The Endocrinology of the Reproductive Years

Authors

  • John F. Randolph Jr MD

    1. Division of Reproductive Endocrinology and Infertility, Department of Obstetrics and Gynecology, The University of Michigan Health System, Ann Arbor, MI, USA
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John F. Randolph Jr, MD, Division of Reproductive Endocrinology and Infertility, Department of Obstetrics and Gynecology, University of Michigan Health System, 1500 E. Medical Center Dr., L4100 Women's Hospital-0276, Ann Arbor, MI 48109-0276, USA. Tel: (734) 936-7401; Fax: (734) 647-9727; E-mail: jfrandol@med.umich.edu

ABSTRACT

Introduction.  The relationship between reproductive physiology and reproductive behavior, a central theme in Professor Lorraine Dennerstein's career, is complex but presumably serves to optimize human reproduction.

Aim.  To review the endocrinology of the reproductive years and significant work by Professor Dennerstein relating that endocrinology with reproductive behavior.

Methods/Main Outcome Measures.  Published works of reproductive endocrinology by Professor Dennerstein.

Results.  An exquisitely controlled signaling loop between the ovaries and the hypothalamus and pituitary in the brain represents the overlay of a dynamic neuroendocrine system on a responsive but ultimately decaying gonadal system. The most visible hallmark of this elegant interplay is the menstrual cycle, with coordinated hormone patterns directing the maturation and release of oocytes, and either supporting an early pregnancy or resetting the system for the next cycle. The recognition that these hormone patterns, or their perturbation, are related to psychosocial behaviors is reflected in Professor Dennerstein's earliest writings relating sex steroids to sexual behavior and menstrual cycles to affect, leading to studies describing psychological symptoms in the premenstrual syndrome (PMS). These were followed by clinical trials of progestins for PMS with conflicting results, and an emerging interest in measuring endogenous hormones in that disorder. Her study of reproductive hormones across the menstrual cycle in women with PMS definitively refuted the theory that deficient progesterone secretion was the etiology of cyclic symptoms. Extension of that work demonstrated the cyclic pattern of sexual behavior, but the absence of a defined relationship with measured sex steroid patterns. Her interest in the effect of age on menstrual cyclicity evolved into her landmark work on the menopausal transition, the ultimate result of ovarian gamete depletion and absolute loss of spontaneous reproductive capacity.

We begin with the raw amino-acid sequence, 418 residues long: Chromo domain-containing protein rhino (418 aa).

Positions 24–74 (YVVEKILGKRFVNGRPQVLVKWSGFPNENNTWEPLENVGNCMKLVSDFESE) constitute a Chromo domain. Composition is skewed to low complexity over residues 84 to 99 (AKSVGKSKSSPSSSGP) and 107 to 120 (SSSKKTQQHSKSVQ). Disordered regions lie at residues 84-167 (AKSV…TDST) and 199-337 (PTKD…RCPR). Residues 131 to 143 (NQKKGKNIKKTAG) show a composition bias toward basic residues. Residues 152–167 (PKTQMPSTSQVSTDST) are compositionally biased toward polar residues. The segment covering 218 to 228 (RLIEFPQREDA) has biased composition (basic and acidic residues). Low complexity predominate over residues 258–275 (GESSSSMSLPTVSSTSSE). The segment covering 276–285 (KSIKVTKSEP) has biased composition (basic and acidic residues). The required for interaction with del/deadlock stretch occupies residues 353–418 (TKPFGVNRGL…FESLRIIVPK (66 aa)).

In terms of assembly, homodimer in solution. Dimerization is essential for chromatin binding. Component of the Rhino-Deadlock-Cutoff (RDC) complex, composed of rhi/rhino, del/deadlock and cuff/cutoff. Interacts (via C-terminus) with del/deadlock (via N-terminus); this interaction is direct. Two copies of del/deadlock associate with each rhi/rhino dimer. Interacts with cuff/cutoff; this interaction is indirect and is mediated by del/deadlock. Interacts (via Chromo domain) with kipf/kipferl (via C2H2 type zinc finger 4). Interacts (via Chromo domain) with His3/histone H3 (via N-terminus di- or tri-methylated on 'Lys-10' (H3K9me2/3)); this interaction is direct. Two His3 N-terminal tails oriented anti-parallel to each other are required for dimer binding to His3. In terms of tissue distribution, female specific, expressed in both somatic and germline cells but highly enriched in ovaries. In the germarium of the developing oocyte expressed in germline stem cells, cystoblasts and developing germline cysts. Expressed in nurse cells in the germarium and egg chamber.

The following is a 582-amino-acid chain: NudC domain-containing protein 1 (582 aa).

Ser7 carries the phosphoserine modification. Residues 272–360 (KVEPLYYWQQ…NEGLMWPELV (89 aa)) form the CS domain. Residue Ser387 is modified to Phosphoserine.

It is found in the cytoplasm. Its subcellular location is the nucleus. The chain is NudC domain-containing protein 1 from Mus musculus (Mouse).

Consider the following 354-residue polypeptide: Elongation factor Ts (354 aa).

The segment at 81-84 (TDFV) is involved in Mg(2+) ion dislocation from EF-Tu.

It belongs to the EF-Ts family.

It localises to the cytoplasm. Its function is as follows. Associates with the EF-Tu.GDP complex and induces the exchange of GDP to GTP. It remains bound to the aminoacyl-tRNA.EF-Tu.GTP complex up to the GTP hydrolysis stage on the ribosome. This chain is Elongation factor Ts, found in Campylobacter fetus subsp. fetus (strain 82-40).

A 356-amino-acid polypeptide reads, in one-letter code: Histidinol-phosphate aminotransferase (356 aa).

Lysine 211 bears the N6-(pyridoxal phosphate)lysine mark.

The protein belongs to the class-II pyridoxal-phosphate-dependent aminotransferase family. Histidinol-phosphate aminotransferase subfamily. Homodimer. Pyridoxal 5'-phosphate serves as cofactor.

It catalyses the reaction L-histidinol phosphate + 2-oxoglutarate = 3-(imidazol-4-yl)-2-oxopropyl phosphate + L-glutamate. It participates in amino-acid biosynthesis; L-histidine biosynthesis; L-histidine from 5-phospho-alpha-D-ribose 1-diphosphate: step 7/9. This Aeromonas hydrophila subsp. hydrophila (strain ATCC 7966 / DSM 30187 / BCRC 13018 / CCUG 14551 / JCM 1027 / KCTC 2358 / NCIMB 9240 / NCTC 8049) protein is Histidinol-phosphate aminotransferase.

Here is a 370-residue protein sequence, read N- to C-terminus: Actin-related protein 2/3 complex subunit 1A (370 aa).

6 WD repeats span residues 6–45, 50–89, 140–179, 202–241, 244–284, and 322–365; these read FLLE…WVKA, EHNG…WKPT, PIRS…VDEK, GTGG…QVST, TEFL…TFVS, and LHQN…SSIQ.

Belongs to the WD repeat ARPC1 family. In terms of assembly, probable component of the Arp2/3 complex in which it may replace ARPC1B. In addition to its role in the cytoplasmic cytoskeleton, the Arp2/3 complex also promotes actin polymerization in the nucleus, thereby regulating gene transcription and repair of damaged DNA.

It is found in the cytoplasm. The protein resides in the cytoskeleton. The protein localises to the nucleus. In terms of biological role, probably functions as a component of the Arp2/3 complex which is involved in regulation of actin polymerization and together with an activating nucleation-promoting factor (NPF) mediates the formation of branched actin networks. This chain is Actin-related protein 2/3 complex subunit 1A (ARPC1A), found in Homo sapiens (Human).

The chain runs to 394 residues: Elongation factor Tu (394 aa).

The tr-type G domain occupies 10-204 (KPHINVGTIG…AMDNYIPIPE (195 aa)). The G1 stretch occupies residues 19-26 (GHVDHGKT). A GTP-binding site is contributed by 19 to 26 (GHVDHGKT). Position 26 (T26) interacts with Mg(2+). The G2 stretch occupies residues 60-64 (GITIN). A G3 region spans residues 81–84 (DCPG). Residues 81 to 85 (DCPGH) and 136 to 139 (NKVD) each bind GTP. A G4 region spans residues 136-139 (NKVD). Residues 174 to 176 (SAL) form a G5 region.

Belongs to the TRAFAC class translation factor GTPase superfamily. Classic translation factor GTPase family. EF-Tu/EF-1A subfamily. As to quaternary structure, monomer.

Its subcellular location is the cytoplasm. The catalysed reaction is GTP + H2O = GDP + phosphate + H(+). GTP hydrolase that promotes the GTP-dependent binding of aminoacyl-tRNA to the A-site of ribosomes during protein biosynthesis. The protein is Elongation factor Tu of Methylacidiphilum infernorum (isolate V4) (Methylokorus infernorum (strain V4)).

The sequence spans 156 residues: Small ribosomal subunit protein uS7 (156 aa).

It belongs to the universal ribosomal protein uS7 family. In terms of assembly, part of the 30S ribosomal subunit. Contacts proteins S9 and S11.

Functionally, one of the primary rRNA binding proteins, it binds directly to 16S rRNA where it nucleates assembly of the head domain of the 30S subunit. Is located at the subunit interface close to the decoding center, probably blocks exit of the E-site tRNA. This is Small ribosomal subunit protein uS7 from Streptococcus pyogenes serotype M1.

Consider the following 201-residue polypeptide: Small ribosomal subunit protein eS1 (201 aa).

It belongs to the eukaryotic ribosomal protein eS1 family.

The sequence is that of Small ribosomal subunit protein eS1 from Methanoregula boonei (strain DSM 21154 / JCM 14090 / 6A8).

Conclusion.  Professor Dennerstein clearly demonstrated that reproductive behavior is related to reproductive physiology, and can be measured and quantified. Randolph JF Jr. The endocrinology of the reproductive years. J Sex Med 2008;5:2274–2281.

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